Only one of my children is truly wine obsessed. While we eat dinner, she waits patiently nearby, one ear tuned to the TV and the other to the clink of our glassware. Every ten minutes, she saunters over to investigate. “Is it wine time yet?” she propositions. Exasperated by the repeated interrogation, Brian and I guzzle the last third of our bottle, if only to point out, “Look. It’s empty. We drank it all.” “No it’s not,” she persists. She reaches for the rose-colored meniscus of backwash pooled in the belly of the stem.
“Fine, it’s yours,” I concede.
“Guys! GUYS! It’s wine time,” she joyously proclaims with too much gusto, commandeering her sibs for the obligatory tasting. She sips with great relish and thoughtfulness, mimicking the whole swirling and sniffing charade. It would be cute if it weren’t so weird. (Do I really look like that?) She is still contemplating the contents when her siblings reply with the preprogrammed, “Mmmm! Pinot,” even when it’s not.
Having endured innumerable wine tastings disguised as kid-centric picnics, our children are pretty well versed in wine lingo. Words like “press,” “zin,” and “the crushpad” color our vernacular, so the kids assimilate our conversations, even when it’s not directed to them. Interest, understandably, waxes and wanes with the natural cycle of the vine. When Brian and I are in the throes of harvest, the kids pretend play “winery farm” or “tasting store,” reinventing our jobs and hobbies for the pinot precocious preschooler. I wasn’t sure whether I’d be subtly reprimanded or excommunicated from the playground when our girls’ teacher reported back that one of them was offering up “tastes of her wine” from her water bottle at lunchtime. (I’m relived to report she was sampling pinot, at least). The wine business can be a touchy subject for elementary aged school kids. We’d hate to give the wrong impression or support underage drinking. On the other hand, our son supplied wine grapes for sharing last year, so his class could sample ripe wine grapes firsthand. That seems benign enough, but I’m still in the dark as to my child’s ultimate plan for his burgeoning cork collection. Would it be too embarrassing if he toted 100 corks to school for his 100 Day celebration? More specifically, 100 wine-stained, used corks hidden inside an unmarked brown paper bag? Would his fellow doe-eyed, innocent kindergarten mates ever correctly guess what he’d collected and counted for 100 Day?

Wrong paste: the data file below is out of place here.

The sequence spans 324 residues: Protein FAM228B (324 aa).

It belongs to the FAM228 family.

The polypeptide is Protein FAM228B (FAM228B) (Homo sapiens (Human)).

I’m hopeful playing vino-curious is the kids’ effort to engage themselves in our world rather than a creepy foreshadowing of alcoholism. After all, I usually puke if I drink more than 3 glasses of wine in an hour; metabolizing juice with more than 15% alcohol defies our nerdy DNA. So I turn the other cheek and pretend to not know my own children when they loudly banter outside of well known Sonoma County tasting rooms querying one another if they prefer, “Viognier or the pink one.”
“Rose. You mean, rose,” my preternaturally mature wino-baby corrects her twin.